In return for the development restrictions, owners could seek property tax breaks on their land and buildings.
Kelley Wingo and her husband Earl bought 13 acres off Sauls Road in late 1996, only to have part of the property placed in a Map Act corridor for I-540 a few months later. The couple loved the land and decided they couldn’t afford to sit on it and went ahead with plans to build their house and later a barn, Kelley Wingo said. But only where DOT said they could.
“They determined where we could build our house on our lot,” Wingo said. “On 13 acres, they told us where the house could go.”
Wingo said the couple, both 55, asked DOT to buy the 4 1/2 acres that was covered by the Map Act but that the department said no. When the Supreme Court decision came down, the couple figured it would soon be time to move and they did, to a home a few miles away. Now their daughter lives in the home off Sauls Road while they wait for NCDOT to make an offer.
“It would be nice if they would just pay people a fair value for their home and let people move on,” Wingo said.
Property owners say the Map Act casts a shadow that goes beyond the restrictions written into the law.
They say the character of a neighborhood changes as owner-occupied homes become rentals, when owners move out but can’t find buyers for a house that DOT could take in a few years. Since the Map Act was applied to a part of a small mobile home park the Arnold family developed off Lake Wheeler Road, the number of tenants has declined from eight to two, David Arnold said.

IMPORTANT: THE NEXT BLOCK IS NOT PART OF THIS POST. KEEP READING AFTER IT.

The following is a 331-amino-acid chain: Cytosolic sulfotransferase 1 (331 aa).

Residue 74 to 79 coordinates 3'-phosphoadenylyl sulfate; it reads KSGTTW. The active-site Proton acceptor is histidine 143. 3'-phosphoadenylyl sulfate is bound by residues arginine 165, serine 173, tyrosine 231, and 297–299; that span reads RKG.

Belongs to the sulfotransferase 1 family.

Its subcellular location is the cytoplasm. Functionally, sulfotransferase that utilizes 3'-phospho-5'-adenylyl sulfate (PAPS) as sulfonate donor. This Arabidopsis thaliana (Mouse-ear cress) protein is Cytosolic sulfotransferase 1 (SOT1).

“You can’t hardly give away a space, because no one wants to put a trailer into something that’s getting ready to be bulldozed,” he said.
Adding to the sense of injustice among some landowners is the fact that NCDOT has purchased about 320 acres in the southern I-540 corridor over the years, accounting for at least a third of the land that will eventually be needed. The Map Act includes a hardship provision, where someone facing a medical or serious financial crisis could ask to be bought early.
But there were other cases, too, where it appeared that the state bought property in the corridor from developers.
The state paid $800,000 to the heirs of Chevrolet dealership owner Bobby Murray Sr. in 2005 for 17.42 acres covered by the Map Act off Sauls Road. Similarly, the state paid $2.8 million to the developers of the Woodcreek subdivision near Holly Springs for 32.6 acres off Sunset Lake Road in two transactions in 2010 and 2011.
In the case of the Murray property, the family requested a variance from the corridor restrictions in 2002 so it could build houses, and it was not granted, said NCDOT spokesman Steve Abbott. Under the Map Act, the state then had three years to either lift the restrictions or buy the property, Abbott said.
For people who had the means to draw up development plans they knew would not get approved, this was a way under the law to force NCDOT’s hand.